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Street Fighter (Extreme Edition) (1994) Print E-mail
Friday, 13 February 2009
ImageGrowing up I was never a big video game fan.  I enjoyed the original Nintendo game system but nothing really after that.  I did have a brief period in which I got into computer games.  Among the games I played constantly was Street Fighter.  Along with Mortal Kombat, the games were pioneers in one-on-one fighting games.  I don’t anyone around my age that doesn’t know the Mortal Kombat theme song, or Bison, Guile, Ryu, Ken, Chung-Li, Blanka, and a slew of others.  So, when I found out that they were making a Street Fighter movie, I was thrilled.  Sadly, that thrill was short lived.

“Street Fighter” is probably one of the biggest flops in video game-to-silver screen adaptations.  In 1994 it did gross around $35 million in the US – somehow.  Audiences and critics alike panned the film for its poor acting, horrible story and subpar visuals.  The film is based on the background story used in the video game of Street Fighter II.  However, unlike “Mortal Kombat,” “Street Fighter” fails to bring that story to the screen in a cohesive manner.  “Kombat” was simple.  The best fighters were gathered to travel to an alternate realm to fight the ultimate destroyer to save the planet.  All the video game characters were true to the game and the story was accurate.  With “Street Fighter” the story is jumbled, lacking any type of cohesion.  The video game characters are transferred poorly to the screen.

To make matters worse, the acting is just atrocious.  We have all come to expect very little from Van Damme in terms of acting skills.  We all just watch for the fight sequences, which unfortunately were lacking.  The characters in the video game travel to fighting arenas all over the world in order to track down General Bison.  However, in the film all the characters just show up in an Asian village where Bison is holding a relatively small amount of Allied Nation hostages with a demand of $20 billion.  Right, 63 hostages for $20 billion.  I don’t think so. Colonel Guile is the leader of the Allied Nation forces and sets a plan in motion to infiltrate Bison’s secret lair.  He uses too smugglers, Ken and Ryu, to ally with Sagat, an arms dealer to get taken to Bison.  Sure enough that is what happens.  Journalist Chung-Li has plans of her own, and decides to track down Bison to avenge her father’s death.  Blanka, Honda, Balrog, Dee Jay, Cammy, Zangief, Vega, Dhalism, and others all make their appearance in the film.  It almost seems overkill.  The script seemingly is created to just include all the characters with nothing for them to do.  Cammy just hovers around Colonel Guile.  Not to mention, Cammy is played by Kylie Minogue.  That’s right, Kylie Minogue.  What a gem.

It may or may not be a surprise to some of you, but there is a sequel coming soon.  “Street Fighter: The Legend of Chun-Li” will be released at the end of February 2009.  It may surprise me, but I am going to bet that the best part of that film is going to be beautiful Kristin Kreuk.

While the movie was quite poor, I was rather surprised by the quality level of the video.  We are given a 1080p/VC-1 encode.  The video presentation is far better than most films that have hit Blu-ray from the early-mid 1990s.  The print is plagued with dust, dirt, grain, scratches and even the occasional vertical streak.  Still, the image remains full of vibrant colors, decent black levels, and good level of details and textures.  The contrast and colors have been oversaturated at some points, making the fleshtones look painted on and plugged.  There doesn’t seem to be any digital noise reduction, edge enhancement or artifacting.  Overall, this is a decent presentation for the low-budget film.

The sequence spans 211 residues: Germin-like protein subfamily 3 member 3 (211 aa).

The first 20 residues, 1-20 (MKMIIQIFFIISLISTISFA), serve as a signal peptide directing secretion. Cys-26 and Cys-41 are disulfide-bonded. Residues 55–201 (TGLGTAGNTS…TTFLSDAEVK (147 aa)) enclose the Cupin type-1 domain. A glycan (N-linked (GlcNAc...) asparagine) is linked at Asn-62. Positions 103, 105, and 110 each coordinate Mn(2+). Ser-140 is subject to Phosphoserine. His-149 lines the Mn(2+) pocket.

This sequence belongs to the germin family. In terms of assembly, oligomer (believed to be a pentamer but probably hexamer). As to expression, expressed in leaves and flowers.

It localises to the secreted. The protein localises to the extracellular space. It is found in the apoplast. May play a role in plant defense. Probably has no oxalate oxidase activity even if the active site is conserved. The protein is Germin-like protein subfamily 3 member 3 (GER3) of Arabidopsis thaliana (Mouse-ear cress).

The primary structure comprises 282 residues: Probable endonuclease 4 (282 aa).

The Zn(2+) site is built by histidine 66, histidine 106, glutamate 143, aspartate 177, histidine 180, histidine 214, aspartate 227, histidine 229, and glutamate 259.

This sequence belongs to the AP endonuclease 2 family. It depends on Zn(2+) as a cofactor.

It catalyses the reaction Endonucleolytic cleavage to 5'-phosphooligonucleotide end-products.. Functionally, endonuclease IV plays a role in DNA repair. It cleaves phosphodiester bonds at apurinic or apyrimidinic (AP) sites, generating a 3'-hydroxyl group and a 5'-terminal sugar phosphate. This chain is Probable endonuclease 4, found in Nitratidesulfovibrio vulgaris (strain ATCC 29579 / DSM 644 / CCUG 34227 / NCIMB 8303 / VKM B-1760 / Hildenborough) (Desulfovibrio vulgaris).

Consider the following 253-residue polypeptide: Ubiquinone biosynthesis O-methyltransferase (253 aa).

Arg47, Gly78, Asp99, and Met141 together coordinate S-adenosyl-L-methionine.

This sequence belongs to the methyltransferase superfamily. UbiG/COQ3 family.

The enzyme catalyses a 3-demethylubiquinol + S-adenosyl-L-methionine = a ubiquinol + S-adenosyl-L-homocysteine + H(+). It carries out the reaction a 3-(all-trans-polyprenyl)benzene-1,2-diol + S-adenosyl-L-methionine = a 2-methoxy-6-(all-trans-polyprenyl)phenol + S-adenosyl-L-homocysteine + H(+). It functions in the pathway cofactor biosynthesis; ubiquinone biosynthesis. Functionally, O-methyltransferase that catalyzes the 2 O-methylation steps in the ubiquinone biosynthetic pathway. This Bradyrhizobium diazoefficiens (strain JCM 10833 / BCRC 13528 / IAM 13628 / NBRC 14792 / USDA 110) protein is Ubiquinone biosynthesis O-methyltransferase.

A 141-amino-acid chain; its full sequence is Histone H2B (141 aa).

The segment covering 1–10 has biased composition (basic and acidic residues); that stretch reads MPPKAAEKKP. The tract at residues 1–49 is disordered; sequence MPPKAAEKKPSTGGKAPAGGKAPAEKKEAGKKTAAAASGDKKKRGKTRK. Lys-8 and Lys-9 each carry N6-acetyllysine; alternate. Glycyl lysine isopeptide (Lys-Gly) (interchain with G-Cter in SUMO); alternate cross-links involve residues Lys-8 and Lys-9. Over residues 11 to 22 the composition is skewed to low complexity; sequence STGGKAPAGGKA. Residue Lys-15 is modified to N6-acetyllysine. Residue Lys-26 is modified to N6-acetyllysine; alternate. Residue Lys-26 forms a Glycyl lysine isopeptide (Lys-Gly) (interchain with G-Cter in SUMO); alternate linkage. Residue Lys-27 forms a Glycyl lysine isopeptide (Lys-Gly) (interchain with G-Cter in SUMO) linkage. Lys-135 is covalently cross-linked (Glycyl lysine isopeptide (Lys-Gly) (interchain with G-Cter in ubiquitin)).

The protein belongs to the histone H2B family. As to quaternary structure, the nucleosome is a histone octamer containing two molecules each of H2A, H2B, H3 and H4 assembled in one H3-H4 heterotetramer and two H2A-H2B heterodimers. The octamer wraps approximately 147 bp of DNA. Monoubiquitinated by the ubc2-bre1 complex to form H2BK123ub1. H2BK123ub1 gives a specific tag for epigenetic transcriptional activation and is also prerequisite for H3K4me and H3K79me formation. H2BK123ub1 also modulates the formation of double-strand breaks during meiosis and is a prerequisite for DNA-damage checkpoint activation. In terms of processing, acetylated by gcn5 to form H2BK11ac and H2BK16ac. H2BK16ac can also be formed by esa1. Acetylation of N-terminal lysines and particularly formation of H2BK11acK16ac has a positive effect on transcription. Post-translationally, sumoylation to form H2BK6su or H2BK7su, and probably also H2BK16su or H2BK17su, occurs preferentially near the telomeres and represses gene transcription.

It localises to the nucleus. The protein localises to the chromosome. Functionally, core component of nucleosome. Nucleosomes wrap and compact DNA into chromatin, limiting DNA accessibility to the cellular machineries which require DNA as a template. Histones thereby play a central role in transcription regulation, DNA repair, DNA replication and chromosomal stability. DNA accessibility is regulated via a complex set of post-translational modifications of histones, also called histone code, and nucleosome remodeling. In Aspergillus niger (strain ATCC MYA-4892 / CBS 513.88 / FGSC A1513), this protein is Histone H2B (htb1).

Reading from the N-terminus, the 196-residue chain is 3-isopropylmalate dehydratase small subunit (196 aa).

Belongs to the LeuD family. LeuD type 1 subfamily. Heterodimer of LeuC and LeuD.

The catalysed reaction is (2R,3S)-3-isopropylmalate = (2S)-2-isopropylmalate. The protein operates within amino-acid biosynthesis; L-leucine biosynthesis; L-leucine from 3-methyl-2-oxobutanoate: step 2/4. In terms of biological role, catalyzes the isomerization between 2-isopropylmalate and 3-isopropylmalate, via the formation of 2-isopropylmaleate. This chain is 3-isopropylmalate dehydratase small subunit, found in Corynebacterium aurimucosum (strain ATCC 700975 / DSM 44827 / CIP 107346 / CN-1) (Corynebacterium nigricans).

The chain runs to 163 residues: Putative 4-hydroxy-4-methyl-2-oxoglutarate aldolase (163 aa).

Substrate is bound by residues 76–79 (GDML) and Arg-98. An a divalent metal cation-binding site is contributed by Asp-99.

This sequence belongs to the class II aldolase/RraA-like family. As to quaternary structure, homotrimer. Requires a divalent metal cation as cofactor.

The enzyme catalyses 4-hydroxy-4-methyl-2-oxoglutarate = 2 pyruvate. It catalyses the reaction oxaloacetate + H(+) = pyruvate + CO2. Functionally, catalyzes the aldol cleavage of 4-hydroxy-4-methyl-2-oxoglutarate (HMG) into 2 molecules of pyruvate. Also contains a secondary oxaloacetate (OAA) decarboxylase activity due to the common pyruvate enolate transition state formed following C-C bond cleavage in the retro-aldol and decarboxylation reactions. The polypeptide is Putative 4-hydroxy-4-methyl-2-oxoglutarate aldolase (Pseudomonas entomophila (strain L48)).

The audio is the biggest surprise in this Blu-ray release.  Universal keeps true to form and gives us a DTS-HD 5.1 track.  The surround speakers are constantly engaged.  There is a lull in the middle of the film in terms of rear presence, but the opening and closing segments have terrific surround use.  Panning and localization is a bit off.  Much of the surround presence appears to be smeared.  The LFE channel is not as strong as I would have liked.  There is no real beef to the punches, kicks and explosions.  When the truck with the bomb explodes in the firearms camp I was expecting a massive explosion and the sound to follow.  Instead the sound was rather weak.  There is not much dynamic range, as I said the explosions don’t jump out.  The dialogue is audible, although sometimes it becomes a little muddled.  Once again, for early days in surround sound for films, this audio track gives us some good stuff.

I was surprised to find as many extra features on the Blu-ray as there are, given the caliber of the film.  Even still, the bonus materials are fairly weak.  Exclusive ot the Blu-ray are previews for the Street Fighter IV game and a BD-Live section.  “The Making of ‘Street Fighter’” is a typical featurette, but contains even less information than normal.  There are some outtakes and a couple of deleted scenes.  There are two storyboard sequences, as well as two video game sequences.  Cyberwalk is an odd extra that I still haven’t figured out.  There is an archive fileld with enormous amounts of still photos.  Lastly, there is a feature commentary with director Steven E. de Souza, which is a snoozer given the film that accompanies it.

“Street Fighter” is a disappointment for fans of the video game and film lovers in general.  The only real fight sequences are in the final showdown, in which the choreography is fairly terrible.  The video and audio quality however are better than to be expected.  You may want to just give this one a rent, but then again maybe not.

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